And “Superman” held on, not for two years, but another whole decade. He received so much support during the darkest days from his family and friends. His long-time friend, Robin Williams, now deceased, cheered him up during his lowest moments.
Chris Reeve at the 2003 TONY Awards | Photo: Getty Images
They first became friends when they studied acting together at “The Juilliard School” back in the ’70s. And their friendship had been filled with nothing but laughter, and support, especially after the horrible accident.
Despite being complete opposites, they clicked right away, and their friendship carried on even after becoming famous. After the accident, Williams came visiting, dressed as a proctologist.
And when Reeve recognized the “surgeon” to be his long-time friend, he laughed for the first time since his accident, and the laughter changed his perspective on life. He felt that if he could laugh, he could live.
Dana Reeve, Christopher Reeve, Marsha Garces Williams and Robin Williams in February 1999 | Source: Getty Images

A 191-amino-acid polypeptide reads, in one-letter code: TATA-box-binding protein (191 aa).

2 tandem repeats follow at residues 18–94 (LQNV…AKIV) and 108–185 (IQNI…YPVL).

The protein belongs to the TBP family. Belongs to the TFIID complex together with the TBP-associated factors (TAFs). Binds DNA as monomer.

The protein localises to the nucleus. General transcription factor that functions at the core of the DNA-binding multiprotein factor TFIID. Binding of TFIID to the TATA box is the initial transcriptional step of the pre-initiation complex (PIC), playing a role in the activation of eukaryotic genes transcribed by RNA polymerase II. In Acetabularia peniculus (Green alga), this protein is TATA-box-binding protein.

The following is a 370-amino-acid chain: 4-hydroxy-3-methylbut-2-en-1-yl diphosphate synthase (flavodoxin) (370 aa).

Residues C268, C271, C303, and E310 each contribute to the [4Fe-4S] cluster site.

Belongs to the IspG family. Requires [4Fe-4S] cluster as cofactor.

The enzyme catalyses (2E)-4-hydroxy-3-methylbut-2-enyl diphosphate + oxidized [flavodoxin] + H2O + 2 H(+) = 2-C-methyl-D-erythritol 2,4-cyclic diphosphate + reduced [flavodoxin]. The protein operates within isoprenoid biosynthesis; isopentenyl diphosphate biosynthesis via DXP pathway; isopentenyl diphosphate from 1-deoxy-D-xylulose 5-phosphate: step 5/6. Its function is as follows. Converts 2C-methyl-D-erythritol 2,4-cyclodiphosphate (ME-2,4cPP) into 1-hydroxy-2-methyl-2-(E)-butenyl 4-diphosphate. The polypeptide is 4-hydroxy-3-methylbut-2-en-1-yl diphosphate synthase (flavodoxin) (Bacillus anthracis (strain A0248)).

It was evident that William cared deeply for Reeve and supported him in many ways, including buying a van and a generator to aid his recovery and traveling with Reeve to Puerto Rico for the American Paralysis Association fundraiser.
Unfortunately, in 2004, Reeve suffered a sudden heart attack that took his life. Williams, in a statement, said that he had lost a great friend and even dedicated his Golden Globes Awards to Reeve the following year.
Ten years after the departure of his friend, Williams followed suit. He took his own life, but it was later disclosed that he had been suffering from Lewy body dementia and Parkinson’s disease.
Christopher Reeve and Robin Williams backstage at the People's Choice Awards in March 1979. | Source: Getty Images
REEVE WOULD HAVE SAVED WILLIAMS
Glen Close, an actress and a long-time friend of Reeve, emotionally disclosed that he would have saved Williams from himself had Reeve been alive. Speaking at the Christopher & Dana Reeve Foundation in 2017, she said, according to Eonline:
"Their friendship, their connection, is the stuff of legend. It not only endured but became a life-giving force sustaining them both. I am convinced that if Chris were still with us, Robin would be too."
Reeve and Williams died ten years apart and are still remembered for their enviable friendship and their contribution towards raising awareness on spinal cord injuries and supporting paraplegic causes.
The National Suicide Prevention Lifeline is 1-800-273-8255. Other international suicide helplines can be found at befrienders.org.